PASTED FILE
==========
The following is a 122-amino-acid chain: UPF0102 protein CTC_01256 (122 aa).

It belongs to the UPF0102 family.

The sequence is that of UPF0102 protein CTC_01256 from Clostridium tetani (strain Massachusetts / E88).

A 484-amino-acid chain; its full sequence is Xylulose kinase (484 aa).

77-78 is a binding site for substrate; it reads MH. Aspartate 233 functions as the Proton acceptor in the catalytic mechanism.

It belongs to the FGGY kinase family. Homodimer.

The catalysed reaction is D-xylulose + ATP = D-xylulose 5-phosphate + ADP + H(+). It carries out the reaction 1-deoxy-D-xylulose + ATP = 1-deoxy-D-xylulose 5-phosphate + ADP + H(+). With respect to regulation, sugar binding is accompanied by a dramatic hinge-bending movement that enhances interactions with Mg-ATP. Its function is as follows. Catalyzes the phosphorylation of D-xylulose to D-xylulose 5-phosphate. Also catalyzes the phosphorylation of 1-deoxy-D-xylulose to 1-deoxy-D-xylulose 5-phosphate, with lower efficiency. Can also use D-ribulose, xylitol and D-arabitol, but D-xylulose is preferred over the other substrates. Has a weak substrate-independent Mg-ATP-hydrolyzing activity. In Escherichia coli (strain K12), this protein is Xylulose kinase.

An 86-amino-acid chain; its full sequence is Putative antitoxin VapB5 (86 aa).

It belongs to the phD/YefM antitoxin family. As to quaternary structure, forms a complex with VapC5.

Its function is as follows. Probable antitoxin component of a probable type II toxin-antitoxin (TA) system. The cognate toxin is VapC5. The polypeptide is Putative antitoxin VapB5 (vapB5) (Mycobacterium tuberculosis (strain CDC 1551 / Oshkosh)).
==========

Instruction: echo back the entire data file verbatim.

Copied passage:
The following is a 122-amino-acid chain: UPF0102 protein CTC_01256 (122 aa).

It belongs to the UPF0102 family.

The sequence is that of UPF0102 protein CTC_01256 from Clostridium tetani (strain Massachusetts / E88).

A 484-amino-acid chain; its full sequence is Xylulose kinase (484 aa).

77-78 is a binding site for substrate; it reads MH. Aspartate 233 functions as the Proton acceptor in the catalytic mechanism.

It belongs to the FGGY kinase family. Homodimer.

The catalysed reaction is D-xylulose + ATP = D-xylulose 5-phosphate + ADP + H(+). It carries out the reaction 1-deoxy-D-xylulose + ATP = 1-deoxy-D-xylulose 5-phosphate + ADP + H(+). With respect to regulation, sugar binding is accompanied by a dramatic hinge-bending movement that enhances interactions with Mg-ATP. Its function is as follows. Catalyzes the phosphorylation of D-xylulose to D-xylulose 5-phosphate. Also catalyzes the phosphorylation of 1-deoxy-D-xylulose to 1-deoxy-D-xylulose 5-phosphate, with lower efficiency. Can also use D-ribulose, xylitol and D-arabitol, but D-xylulose is preferred over the other substrates. Has a weak substrate-independent Mg-ATP-hydrolyzing activity. In Escherichia coli (strain K12), this protein is Xylulose kinase.

An 86-amino-acid chain; its full sequence is Putative antitoxin VapB5 (86 aa).

It belongs to the phD/YefM antitoxin family. As to quaternary structure, forms a complex with VapC5.

Its function is as follows. Probable antitoxin component of a probable type II toxin-antitoxin (TA) system. The cognate toxin is VapC5. The polypeptide is Putative antitoxin VapB5 (vapB5) (Mycobacterium tuberculosis (strain CDC 1551 / Oshkosh)).